Dealing with anger before it can control you

I hate misunderstandings, don’t you? I really think most of the problems between people can be solved by reducing misunderstandings because so many times people hurt each other and don’t realize it. And then, the person who gets hurt is afraid to speak up and say anything about it, so the situation never changes. And it just continues in one vicious cycle until both sides end up bitter and resentful.

Sunset at Safe Haven Farm, Haven, KS

Sunset at Safe Haven Farm, Haven, KS

Today’s verses are Ephesians 4:26-27.

And “don’t sin by letting anger control you.” Don’t let the sun go down while you are still angry, for anger gives a foothold to the devil.

Anger is one of those strange emotions that can be both positive or negative depending on how you react to it. It isn’t a bad emotion just by virtue of what it is. It’s an emotion that everyone feels or will feel at some point in their life. We just have to decide now (when we’re not angry) how we’re going to handle it when it does come up, and this passage is a good thought to keep in mind.

Anger can come on quickly, and if you’re not prepared for it, you’ll react to it by lashing out and hurting others around you. Maybe you want to do that, and maybe the people around you deserve it, but that’s not how a Christ-follower is supposed to behave. Make the decision now to not let anger control you. When you feel it, recognize it and take steps to manage it. Don’t hide it. Don’t deny it. Deal with it. Because the longer you sit on it, the worse it will get.

That’s why I think this advice is really good. Don’t end the day still angry. And what I think is interesting is that the word angry has some other meanings, according to the Amplified Version. It means anger or fury, but it also means indignation or exasperation. So this isn’t just talking about anger because you’ve been mistreated. It also means that you shouldn’t end the day if you’ve still got frustrations bottled up inside you.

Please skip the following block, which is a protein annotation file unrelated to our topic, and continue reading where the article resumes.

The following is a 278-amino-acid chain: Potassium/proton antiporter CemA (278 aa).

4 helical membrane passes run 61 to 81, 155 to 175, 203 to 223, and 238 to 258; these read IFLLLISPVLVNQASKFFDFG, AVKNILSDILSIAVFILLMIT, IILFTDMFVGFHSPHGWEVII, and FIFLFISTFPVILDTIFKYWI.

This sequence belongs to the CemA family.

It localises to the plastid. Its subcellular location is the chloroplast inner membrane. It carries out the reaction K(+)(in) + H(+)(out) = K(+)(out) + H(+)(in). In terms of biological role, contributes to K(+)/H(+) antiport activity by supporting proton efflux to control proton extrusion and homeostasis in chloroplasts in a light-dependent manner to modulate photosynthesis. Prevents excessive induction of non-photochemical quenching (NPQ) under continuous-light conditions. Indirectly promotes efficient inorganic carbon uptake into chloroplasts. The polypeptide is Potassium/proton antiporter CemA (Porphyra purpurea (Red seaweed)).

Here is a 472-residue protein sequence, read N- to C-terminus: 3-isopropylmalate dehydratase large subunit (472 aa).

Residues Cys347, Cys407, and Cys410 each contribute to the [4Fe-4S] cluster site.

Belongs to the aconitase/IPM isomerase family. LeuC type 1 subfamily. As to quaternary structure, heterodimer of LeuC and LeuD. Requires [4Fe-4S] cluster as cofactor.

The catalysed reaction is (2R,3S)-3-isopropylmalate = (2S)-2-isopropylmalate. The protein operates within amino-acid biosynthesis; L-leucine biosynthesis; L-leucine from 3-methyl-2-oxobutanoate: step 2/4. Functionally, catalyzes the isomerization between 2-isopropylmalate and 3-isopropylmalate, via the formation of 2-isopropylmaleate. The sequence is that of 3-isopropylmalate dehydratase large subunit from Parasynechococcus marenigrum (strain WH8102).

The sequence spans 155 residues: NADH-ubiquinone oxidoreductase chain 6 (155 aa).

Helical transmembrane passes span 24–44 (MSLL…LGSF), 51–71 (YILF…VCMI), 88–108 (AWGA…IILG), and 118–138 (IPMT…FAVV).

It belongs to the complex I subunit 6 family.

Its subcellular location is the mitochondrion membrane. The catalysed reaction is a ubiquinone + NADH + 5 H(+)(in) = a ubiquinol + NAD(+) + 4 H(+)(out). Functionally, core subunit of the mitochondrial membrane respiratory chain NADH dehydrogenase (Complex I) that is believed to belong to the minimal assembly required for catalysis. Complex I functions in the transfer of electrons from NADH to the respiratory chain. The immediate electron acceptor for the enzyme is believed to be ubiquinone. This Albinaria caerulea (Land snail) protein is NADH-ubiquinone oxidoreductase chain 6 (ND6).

Why? Well, it says why. The longer you sit and stew on those negative emotions, the more opportunity you give Satan in your life. He’s always looking for a way in, and focusing on those negative emotions opens the door just a crack. Enough for him to reach in and poke at your life.

That’s the last thing you need. Life has enough trouble on its own without inviting trouble from our enemy!

So the next time you’re angry or frustrated, step back and calm down. Think about it, yes, but don’t think too long. Granted, it does depend on the situation.

I think this is interesting, and I’m not sure if I understand it entirely. But the part of this verse that says, “t sin by letting anger control you,” is actually pulled from the Old Testament.

Psalm 4:4

Don’t sin by letting anger control you.
    Think about it overnight and remain silent.

My first thought when I read that was shock because that looks like a contradiction. The Old Testament says think about your anger overnight. The New Testament says deal with your anger before the sun goes down. What?

And I don’t know if this is right or not, but I looked at who wrote each of these passages. Paul wrote Ephesians. David wrote Psalm 4. (Both of them were writing under the inspiration of God, of course.) Any of you who know the Bible may already know where I’m going.

The personality differences between Paul and David are massive. They’re like opposite sides of the same coin. Paul was a scholar, an educated man, polite and appropriate and respected. David was a shepherd. Yes, he was a king, but he was also a warrior and an artist. Paul and David were both passionate in different ways.

For Paul’s personality, it was probably better to deal with his anger and frustration immediately after he recognized it. For David, if he’d tried to deal with his anger immediately, he’d probably make things worse because he hadn’t gotten over it himself yet. Either way, both means of dealing with frustration prevent anger from calling the shots.

The key is to recognize when you’re getting angry or frustrated, and whether you decide to deal with it immediately or let some time pass so you can cool off doesn’t matter. Notice the Psalm says think about it overnight, so don’t think about it longer than that. The longer you wait, the harder it will be to address.

But you have to do it.

Your relationships are worth it. Your own sanity is worth it. Don’t hold on to anger or frustration. Deal with it. Work through it. Talk about it with the person who hurt you, and you’ll probably discover that they didn’t mean to. Or you’ll discover that you hurt them to start off with. That’s how human relationships work, friends. We’re all screwed up.

So let’s cut each other a break. Value your relationships enough to talk about the misunderstandings. And even if you don’t sort everything out, at least you will know where your own heart stands and so will they.

Peace of mind is something you can’t buy, and when your mind and heart are at peace, Satan can’t get in.

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